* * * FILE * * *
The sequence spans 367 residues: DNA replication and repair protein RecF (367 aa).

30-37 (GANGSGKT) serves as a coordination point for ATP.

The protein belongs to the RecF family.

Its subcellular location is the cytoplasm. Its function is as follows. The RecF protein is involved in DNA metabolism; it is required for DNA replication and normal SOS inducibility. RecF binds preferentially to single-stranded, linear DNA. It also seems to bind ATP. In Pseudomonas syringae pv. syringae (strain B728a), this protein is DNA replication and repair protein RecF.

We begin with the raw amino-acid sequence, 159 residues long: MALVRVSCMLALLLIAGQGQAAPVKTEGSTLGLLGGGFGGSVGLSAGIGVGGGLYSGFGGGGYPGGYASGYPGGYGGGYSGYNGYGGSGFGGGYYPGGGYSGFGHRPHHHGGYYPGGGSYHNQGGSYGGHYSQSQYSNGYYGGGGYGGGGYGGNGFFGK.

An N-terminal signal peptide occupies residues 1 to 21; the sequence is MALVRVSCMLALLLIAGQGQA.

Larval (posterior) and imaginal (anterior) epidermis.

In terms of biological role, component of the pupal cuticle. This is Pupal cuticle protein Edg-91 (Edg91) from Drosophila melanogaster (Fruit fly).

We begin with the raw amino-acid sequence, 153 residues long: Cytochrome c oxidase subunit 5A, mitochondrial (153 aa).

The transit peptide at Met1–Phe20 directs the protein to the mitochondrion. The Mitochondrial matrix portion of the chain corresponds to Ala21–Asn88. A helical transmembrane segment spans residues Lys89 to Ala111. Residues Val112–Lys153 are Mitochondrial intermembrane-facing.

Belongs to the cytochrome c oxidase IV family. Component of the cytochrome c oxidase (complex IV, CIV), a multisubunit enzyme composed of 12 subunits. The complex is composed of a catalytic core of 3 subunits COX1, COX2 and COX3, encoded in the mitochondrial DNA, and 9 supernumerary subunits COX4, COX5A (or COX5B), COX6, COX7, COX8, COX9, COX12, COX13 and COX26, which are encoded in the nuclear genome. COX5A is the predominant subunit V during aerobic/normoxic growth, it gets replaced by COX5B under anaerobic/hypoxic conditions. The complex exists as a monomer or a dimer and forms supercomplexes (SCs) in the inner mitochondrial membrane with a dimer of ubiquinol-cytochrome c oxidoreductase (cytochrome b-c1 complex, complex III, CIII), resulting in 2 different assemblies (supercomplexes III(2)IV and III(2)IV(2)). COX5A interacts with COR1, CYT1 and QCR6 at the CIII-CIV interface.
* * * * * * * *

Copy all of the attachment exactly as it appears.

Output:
The sequence spans 367 residues: DNA replication and repair protein RecF (367 aa).

30-37 (GANGSGKT) serves as a coordination point for ATP.

The protein belongs to the RecF family.

Its subcellular location is the cytoplasm. Its function is as follows. The RecF protein is involved in DNA metabolism; it is required for DNA replication and normal SOS inducibility. RecF binds preferentially to single-stranded, linear DNA. It also seems to bind ATP. In Pseudomonas syringae pv. syringae (strain B728a), this protein is DNA replication and repair protein RecF.

We begin with the raw amino-acid sequence, 159 residues long: MALVRVSCMLALLLIAGQGQAAPVKTEGSTLGLLGGGFGGSVGLSAGIGVGGGLYSGFGGGGYPGGYASGYPGGYGGGYSGYNGYGGSGFGGGYYPGGGYSGFGHRPHHHGGYYPGGGSYHNQGGSYGGHYSQSQYSNGYYGGGGYGGGGYGGNGFFGK.

An N-terminal signal peptide occupies residues 1 to 21; the sequence is MALVRVSCMLALLLIAGQGQA.

Larval (posterior) and imaginal (anterior) epidermis.

In terms of biological role, component of the pupal cuticle. This is Pupal cuticle protein Edg-91 (Edg91) from Drosophila melanogaster (Fruit fly).

We begin with the raw amino-acid sequence, 153 residues long: Cytochrome c oxidase subunit 5A, mitochondrial (153 aa).

The transit peptide at Met1–Phe20 directs the protein to the mitochondrion. The Mitochondrial matrix portion of the chain corresponds to Ala21–Asn88. A helical transmembrane segment spans residues Lys89 to Ala111. Residues Val112–Lys153 are Mitochondrial intermembrane-facing.

Belongs to the cytochrome c oxidase IV family. Component of the cytochrome c oxidase (complex IV, CIV), a multisubunit enzyme composed of 12 subunits. The complex is composed of a catalytic core of 3 subunits COX1, COX2 and COX3, encoded in the mitochondrial DNA, and 9 supernumerary subunits COX4, COX5A (or COX5B), COX6, COX7, COX8, COX9, COX12, COX13 and COX26, which are encoded in the nuclear genome. COX5A is the predominant subunit V during aerobic/normoxic growth, it gets replaced by COX5B under anaerobic/hypoxic conditions. The complex exists as a monomer or a dimer and forms supercomplexes (SCs) in the inner mitochondrial membrane with a dimer of ubiquinol-cytochrome c oxidoreductase (cytochrome b-c1 complex, complex III, CIII), resulting in 2 different assemblies (supercomplexes III(2)IV and III(2)IV(2)). COX5A interacts with COR1, CYT1 and QCR6 at the CIII-CIV interface.